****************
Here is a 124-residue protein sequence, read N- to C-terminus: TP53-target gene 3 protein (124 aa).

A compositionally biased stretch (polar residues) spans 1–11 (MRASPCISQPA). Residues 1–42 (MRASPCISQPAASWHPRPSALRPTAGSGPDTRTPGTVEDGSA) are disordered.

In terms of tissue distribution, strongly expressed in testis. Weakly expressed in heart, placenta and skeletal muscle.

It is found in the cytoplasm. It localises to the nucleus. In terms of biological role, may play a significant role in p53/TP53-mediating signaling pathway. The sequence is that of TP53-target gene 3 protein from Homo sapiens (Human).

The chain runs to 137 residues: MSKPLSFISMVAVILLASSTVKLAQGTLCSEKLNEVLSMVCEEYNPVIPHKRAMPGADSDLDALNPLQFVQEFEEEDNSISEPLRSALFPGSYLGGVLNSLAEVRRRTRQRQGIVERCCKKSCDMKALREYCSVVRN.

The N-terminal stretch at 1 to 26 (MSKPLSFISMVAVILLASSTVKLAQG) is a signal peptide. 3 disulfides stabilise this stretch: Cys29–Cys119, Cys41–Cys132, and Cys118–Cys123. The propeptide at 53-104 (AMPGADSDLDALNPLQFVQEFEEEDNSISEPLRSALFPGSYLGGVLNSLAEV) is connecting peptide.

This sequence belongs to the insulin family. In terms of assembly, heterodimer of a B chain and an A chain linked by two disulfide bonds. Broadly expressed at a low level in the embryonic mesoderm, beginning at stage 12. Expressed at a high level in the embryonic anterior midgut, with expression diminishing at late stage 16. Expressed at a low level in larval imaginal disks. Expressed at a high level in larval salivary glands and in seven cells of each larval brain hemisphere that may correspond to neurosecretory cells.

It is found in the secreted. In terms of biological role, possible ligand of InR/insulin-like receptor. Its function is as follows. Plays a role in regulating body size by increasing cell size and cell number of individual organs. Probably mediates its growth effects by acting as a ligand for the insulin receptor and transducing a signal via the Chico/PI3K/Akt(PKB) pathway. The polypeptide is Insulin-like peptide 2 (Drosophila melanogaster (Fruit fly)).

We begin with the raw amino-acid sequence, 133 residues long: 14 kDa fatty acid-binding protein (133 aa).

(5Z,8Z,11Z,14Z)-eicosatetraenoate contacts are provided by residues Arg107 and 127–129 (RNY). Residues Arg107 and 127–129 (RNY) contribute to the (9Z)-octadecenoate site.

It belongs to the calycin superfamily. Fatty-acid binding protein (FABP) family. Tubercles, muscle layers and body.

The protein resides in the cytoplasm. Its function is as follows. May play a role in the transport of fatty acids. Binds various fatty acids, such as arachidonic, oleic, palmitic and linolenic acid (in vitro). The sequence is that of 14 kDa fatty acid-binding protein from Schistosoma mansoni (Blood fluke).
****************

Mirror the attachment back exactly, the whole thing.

Here is a 124-residue protein sequence, read N- to C-terminus: TP53-target gene 3 protein (124 aa).

A compositionally biased stretch (polar residues) spans 1–11 (MRASPCISQPA). Residues 1–42 (MRASPCISQPAASWHPRPSALRPTAGSGPDTRTPGTVEDGSA) are disordered.

In terms of tissue distribution, strongly expressed in testis. Weakly expressed in heart, placenta and skeletal muscle.

It is found in the cytoplasm. It localises to the nucleus. In terms of biological role, may play a significant role in p53/TP53-mediating signaling pathway. The sequence is that of TP53-target gene 3 protein from Homo sapiens (Human).

The chain runs to 137 residues: MSKPLSFISMVAVILLASSTVKLAQGTLCSEKLNEVLSMVCEEYNPVIPHKRAMPGADSDLDALNPLQFVQEFEEEDNSISEPLRSALFPGSYLGGVLNSLAEVRRRTRQRQGIVERCCKKSCDMKALREYCSVVRN.

The N-terminal stretch at 1 to 26 (MSKPLSFISMVAVILLASSTVKLAQG) is a signal peptide. 3 disulfides stabilise this stretch: Cys29–Cys119, Cys41–Cys132, and Cys118–Cys123. The propeptide at 53-104 (AMPGADSDLDALNPLQFVQEFEEEDNSISEPLRSALFPGSYLGGVLNSLAEV) is connecting peptide.

This sequence belongs to the insulin family. In terms of assembly, heterodimer of a B chain and an A chain linked by two disulfide bonds. Broadly expressed at a low level in the embryonic mesoderm, beginning at stage 12. Expressed at a high level in the embryonic anterior midgut, with expression diminishing at late stage 16. Expressed at a low level in larval imaginal disks. Expressed at a high level in larval salivary glands and in seven cells of each larval brain hemisphere that may correspond to neurosecretory cells.

It is found in the secreted. In terms of biological role, possible ligand of InR/insulin-like receptor. Its function is as follows. Plays a role in regulating body size by increasing cell size and cell number of individual organs. Probably mediates its growth effects by acting as a ligand for the insulin receptor and transducing a signal via the Chico/PI3K/Akt(PKB) pathway. The polypeptide is Insulin-like peptide 2 (Drosophila melanogaster (Fruit fly)).

We begin with the raw amino-acid sequence, 133 residues long: 14 kDa fatty acid-binding protein (133 aa).

(5Z,8Z,11Z,14Z)-eicosatetraenoate contacts are provided by residues Arg107 and 127–129 (RNY). Residues Arg107 and 127–129 (RNY) contribute to the (9Z)-octadecenoate site.

It belongs to the calycin superfamily. Fatty-acid binding protein (FABP) family. Tubercles, muscle layers and body.

The protein resides in the cytoplasm. Its function is as follows. May play a role in the transport of fatty acids. Binds various fatty acids, such as arachidonic, oleic, palmitic and linolenic acid (in vitro). The sequence is that of 14 kDa fatty acid-binding protein from Schistosoma mansoni (Blood fluke).